FLASHBACK TO 2011: United States EPA's proposed "Stormwater Rule" explained at StormCon session
Note to Reader:
The United States Environmental Protection Agency (EPA) is required under a 2010 settlement with the Chesapeake Bay Foundation to propose a new rule to strengthen the stormwater program. The original deadline was September 2011, and there have been several extensions.
Capture Rain Where It Falls
“EPA’s long-anticipated stormwater rule is close to being released. At StormCon 2011 in Anaheim, CA, in late August, Jeremy Bauer, an environmental scientist with EPA’s Office of Wastewater Management, gave a presentation outlining the rule,” wrote Janice Kaspersen, editor of Stormwater Magazine, in her blog on October 1, 2011.
According to Jeremy Bauer, “Key elements of the rule’s approach include integrating green infrastructure into project design, viewing stormwater as a resource, and generally slowing the flow of runoff to allow more infiltration, which will not only reduce the volume of runoff but also the amount of pollutants reaching receiving waters.”
“In response to a question from the audience about calculating the amount of runoff retained, Bauer said that EPA is assuming designing for a ‘dry antecedent’—that is, a single storm, rather than conditions in which ponds are partially full or soils partially saturated from a previous storm.”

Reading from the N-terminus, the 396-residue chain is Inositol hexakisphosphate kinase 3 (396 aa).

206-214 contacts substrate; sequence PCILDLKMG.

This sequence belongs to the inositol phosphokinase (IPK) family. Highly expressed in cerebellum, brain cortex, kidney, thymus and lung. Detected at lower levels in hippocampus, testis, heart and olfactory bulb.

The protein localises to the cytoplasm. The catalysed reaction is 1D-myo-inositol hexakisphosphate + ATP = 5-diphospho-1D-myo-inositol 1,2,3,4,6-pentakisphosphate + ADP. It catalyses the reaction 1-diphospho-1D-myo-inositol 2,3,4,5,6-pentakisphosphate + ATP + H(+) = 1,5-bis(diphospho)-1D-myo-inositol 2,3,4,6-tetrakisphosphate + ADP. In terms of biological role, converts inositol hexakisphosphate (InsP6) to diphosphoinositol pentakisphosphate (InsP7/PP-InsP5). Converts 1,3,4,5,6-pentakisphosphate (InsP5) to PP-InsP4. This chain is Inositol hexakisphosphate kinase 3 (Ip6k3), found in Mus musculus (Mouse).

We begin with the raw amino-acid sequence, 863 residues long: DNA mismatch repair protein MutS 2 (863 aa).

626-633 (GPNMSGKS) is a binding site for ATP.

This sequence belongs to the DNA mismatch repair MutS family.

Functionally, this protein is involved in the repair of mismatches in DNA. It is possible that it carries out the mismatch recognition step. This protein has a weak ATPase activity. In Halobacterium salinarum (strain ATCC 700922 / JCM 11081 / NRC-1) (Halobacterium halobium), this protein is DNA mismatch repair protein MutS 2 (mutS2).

Elements of the New Stormwater Rule
The “Stormwater Rule” will quantify performance standards for new development and redeveloped sites, based on a specific storm (the 95th percentile storm, for example). Recognizing that there may be site constraints on redevelopment site, and also that redevelopment has environmental benefits compared to developing greenfield sites, the rule will hold redevelopment sites to a lesser standard (a lower percentile storm). Credits may be available for incorporating smart growth principles.
It will require MS4s (i.e. Municipal Separate Storm Sewer Systems) to develop plans to address discharge from existing sites—in other words, retrofits. This requirement applies to municipal, not private, property.
It will extend the protection of the MS4 program, possibly to include areas not now included such as arterial roads connecting urbanized areas.
Municipal Separate Storm Sewer Systems (MS4)
“The US currently has about 6,700 municipal separate storm sewer systems (MS4s), Bauer noted, and these cover about 2% of the country’s land area. Although that area contains a large portion of the population, considerable development falls outside it, such as new development on the margins of MS4s and the thoroughfares connecting them, and some of these areas will be considered for coverage,” reported Janice Kasperson.
To Learn More:
To download and read the complete article by Janice Kaspersen, click on The New Stormwater Rule